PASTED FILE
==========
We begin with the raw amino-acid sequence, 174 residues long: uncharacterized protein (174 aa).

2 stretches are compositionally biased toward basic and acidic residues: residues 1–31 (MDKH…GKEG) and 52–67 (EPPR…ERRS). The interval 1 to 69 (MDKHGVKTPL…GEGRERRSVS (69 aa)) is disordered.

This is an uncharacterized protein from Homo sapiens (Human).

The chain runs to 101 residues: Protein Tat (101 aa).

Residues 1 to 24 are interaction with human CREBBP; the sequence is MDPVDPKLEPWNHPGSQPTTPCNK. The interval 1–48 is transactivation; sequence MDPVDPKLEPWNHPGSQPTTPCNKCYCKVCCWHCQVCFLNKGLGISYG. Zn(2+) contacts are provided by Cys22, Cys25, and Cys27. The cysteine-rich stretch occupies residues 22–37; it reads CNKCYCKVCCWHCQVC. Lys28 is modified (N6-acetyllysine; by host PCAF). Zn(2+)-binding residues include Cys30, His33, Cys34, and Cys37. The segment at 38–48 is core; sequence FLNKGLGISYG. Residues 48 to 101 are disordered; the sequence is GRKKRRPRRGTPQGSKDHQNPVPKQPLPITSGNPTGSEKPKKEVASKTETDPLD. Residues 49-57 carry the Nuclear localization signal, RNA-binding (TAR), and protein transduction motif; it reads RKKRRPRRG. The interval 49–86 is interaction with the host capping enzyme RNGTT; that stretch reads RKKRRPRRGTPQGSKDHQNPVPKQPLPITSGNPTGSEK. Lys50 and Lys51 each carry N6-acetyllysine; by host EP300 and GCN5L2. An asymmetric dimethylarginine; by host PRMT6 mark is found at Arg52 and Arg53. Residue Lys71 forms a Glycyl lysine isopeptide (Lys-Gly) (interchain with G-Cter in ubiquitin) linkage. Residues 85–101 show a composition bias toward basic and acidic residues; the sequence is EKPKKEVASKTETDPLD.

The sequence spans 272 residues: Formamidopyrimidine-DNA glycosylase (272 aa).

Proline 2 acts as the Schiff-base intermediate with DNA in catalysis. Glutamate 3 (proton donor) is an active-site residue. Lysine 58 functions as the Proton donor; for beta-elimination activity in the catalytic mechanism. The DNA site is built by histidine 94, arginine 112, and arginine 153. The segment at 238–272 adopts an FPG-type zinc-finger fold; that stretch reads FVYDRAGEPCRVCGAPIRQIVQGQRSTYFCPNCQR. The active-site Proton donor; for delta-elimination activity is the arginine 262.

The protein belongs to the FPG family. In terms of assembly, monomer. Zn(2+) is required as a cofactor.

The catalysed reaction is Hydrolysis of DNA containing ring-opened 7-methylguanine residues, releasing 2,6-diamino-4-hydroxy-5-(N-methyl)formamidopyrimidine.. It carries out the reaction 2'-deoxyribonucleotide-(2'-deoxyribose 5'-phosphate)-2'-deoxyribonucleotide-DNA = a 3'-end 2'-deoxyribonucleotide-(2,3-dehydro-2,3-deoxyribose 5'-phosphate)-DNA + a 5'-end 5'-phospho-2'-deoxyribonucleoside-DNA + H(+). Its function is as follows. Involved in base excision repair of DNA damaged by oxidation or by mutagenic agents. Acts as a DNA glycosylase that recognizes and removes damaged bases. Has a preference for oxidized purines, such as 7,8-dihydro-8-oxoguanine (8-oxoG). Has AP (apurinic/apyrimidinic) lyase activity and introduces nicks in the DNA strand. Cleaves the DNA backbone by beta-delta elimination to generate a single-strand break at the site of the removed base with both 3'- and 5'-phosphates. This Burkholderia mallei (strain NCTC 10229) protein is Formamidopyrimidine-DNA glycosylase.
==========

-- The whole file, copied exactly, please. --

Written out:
We begin with the raw amino-acid sequence, 174 residues long: uncharacterized protein (174 aa).

2 stretches are compositionally biased toward basic and acidic residues: residues 1–31 (MDKH…GKEG) and 52–67 (EPPR…ERRS). The interval 1 to 69 (MDKHGVKTPL…GEGRERRSVS (69 aa)) is disordered.

This is an uncharacterized protein from Homo sapiens (Human).

The chain runs to 101 residues: Protein Tat (101 aa).

Residues 1 to 24 are interaction with human CREBBP; the sequence is MDPVDPKLEPWNHPGSQPTTPCNK. The interval 1–48 is transactivation; sequence MDPVDPKLEPWNHPGSQPTTPCNKCYCKVCCWHCQVCFLNKGLGISYG. Zn(2+) contacts are provided by Cys22, Cys25, and Cys27. The cysteine-rich stretch occupies residues 22–37; it reads CNKCYCKVCCWHCQVC. Lys28 is modified (N6-acetyllysine; by host PCAF). Zn(2+)-binding residues include Cys30, His33, Cys34, and Cys37. The segment at 38–48 is core; sequence FLNKGLGISYG. Residues 48 to 101 are disordered; the sequence is GRKKRRPRRGTPQGSKDHQNPVPKQPLPITSGNPTGSEKPKKEVASKTETDPLD. Residues 49-57 carry the Nuclear localization signal, RNA-binding (TAR), and protein transduction motif; it reads RKKRRPRRG. The interval 49–86 is interaction with the host capping enzyme RNGTT; that stretch reads RKKRRPRRGTPQGSKDHQNPVPKQPLPITSGNPTGSEK. Lys50 and Lys51 each carry N6-acetyllysine; by host EP300 and GCN5L2. An asymmetric dimethylarginine; by host PRMT6 mark is found at Arg52 and Arg53. Residue Lys71 forms a Glycyl lysine isopeptide (Lys-Gly) (interchain with G-Cter in ubiquitin) linkage. Residues 85–101 show a composition bias toward basic and acidic residues; the sequence is EKPKKEVASKTETDPLD.

The sequence spans 272 residues: Formamidopyrimidine-DNA glycosylase (272 aa).

Proline 2 acts as the Schiff-base intermediate with DNA in catalysis. Glutamate 3 (proton donor) is an active-site residue. Lysine 58 functions as the Proton donor; for beta-elimination activity in the catalytic mechanism. The DNA site is built by histidine 94, arginine 112, and arginine 153. The segment at 238–272 adopts an FPG-type zinc-finger fold; that stretch reads FVYDRAGEPCRVCGAPIRQIVQGQRSTYFCPNCQR. The active-site Proton donor; for delta-elimination activity is the arginine 262.

The protein belongs to the FPG family. In terms of assembly, monomer. Zn(2+) is required as a cofactor.

The catalysed reaction is Hydrolysis of DNA containing ring-opened 7-methylguanine residues, releasing 2,6-diamino-4-hydroxy-5-(N-methyl)formamidopyrimidine.. It carries out the reaction 2'-deoxyribonucleotide-(2'-deoxyribose 5'-phosphate)-2'-deoxyribonucleotide-DNA = a 3'-end 2'-deoxyribonucleotide-(2,3-dehydro-2,3-deoxyribose 5'-phosphate)-DNA + a 5'-end 5'-phospho-2'-deoxyribonucleoside-DNA + H(+). Its function is as follows. Involved in base excision repair of DNA damaged by oxidation or by mutagenic agents. Acts as a DNA glycosylase that recognizes and removes damaged bases. Has a preference for oxidized purines, such as 7,8-dihydro-8-oxoguanine (8-oxoG). Has AP (apurinic/apyrimidinic) lyase activity and introduces nicks in the DNA strand. Cleaves the DNA backbone by beta-delta elimination to generate a single-strand break at the site of the removed base with both 3'- and 5'-phosphates. This Burkholderia mallei (strain NCTC 10229) protein is Formamidopyrimidine-DNA glycosylase.